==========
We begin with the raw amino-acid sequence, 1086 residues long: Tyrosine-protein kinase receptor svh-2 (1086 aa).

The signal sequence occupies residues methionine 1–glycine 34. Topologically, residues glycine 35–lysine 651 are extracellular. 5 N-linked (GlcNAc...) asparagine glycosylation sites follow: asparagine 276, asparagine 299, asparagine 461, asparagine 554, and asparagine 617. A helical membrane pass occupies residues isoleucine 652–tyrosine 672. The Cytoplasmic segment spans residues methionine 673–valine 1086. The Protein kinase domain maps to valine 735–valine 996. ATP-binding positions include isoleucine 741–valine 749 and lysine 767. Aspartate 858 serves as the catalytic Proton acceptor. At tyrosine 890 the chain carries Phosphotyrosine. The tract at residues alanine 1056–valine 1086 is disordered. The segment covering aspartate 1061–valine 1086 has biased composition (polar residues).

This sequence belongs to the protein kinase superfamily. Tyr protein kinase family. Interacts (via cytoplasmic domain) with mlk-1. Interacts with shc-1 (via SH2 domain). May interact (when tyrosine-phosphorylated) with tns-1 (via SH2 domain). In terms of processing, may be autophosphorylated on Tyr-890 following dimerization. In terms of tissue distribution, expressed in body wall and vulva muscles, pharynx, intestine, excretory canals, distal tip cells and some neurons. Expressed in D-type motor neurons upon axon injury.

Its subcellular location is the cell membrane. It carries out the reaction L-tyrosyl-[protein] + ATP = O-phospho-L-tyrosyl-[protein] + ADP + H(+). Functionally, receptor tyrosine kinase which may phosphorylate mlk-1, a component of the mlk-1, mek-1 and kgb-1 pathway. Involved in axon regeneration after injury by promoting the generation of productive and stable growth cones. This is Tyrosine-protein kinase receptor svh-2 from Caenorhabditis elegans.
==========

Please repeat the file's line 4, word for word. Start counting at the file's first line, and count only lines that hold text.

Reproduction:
Its subcellular location is the cell membrane. It carries out the reaction L-tyrosyl-[protein] + ATP = O-phospho-L-tyrosyl-[protein] + ADP + H(+). Functionally, receptor tyrosine kinase which may phosphorylate mlk-1, a component of the mlk-1, mek-1 and kgb-1 pathway. Involved in axon regeneration after injury by promoting the generation of productive and stable growth cones. This is Tyrosine-protein kinase receptor svh-2 from Caenorhabditis elegans.